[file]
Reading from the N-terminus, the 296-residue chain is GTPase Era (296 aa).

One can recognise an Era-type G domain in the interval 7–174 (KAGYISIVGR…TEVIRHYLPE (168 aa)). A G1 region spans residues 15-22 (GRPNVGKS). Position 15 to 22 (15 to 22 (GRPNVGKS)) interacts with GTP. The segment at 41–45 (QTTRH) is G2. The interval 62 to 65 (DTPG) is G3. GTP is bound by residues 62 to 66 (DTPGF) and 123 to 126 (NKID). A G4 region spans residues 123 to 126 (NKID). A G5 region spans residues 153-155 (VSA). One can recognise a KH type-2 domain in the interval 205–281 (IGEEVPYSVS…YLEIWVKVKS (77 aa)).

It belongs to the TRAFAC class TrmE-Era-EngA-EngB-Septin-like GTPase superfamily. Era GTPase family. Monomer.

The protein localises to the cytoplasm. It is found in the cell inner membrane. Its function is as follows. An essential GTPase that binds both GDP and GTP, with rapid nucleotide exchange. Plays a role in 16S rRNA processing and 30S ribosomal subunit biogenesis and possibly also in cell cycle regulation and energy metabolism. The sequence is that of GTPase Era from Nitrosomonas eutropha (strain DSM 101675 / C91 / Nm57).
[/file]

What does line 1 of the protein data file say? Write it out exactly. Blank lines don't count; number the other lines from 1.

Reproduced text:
Reading from the N-terminus, the 296-residue chain is GTPase Era (296 aa).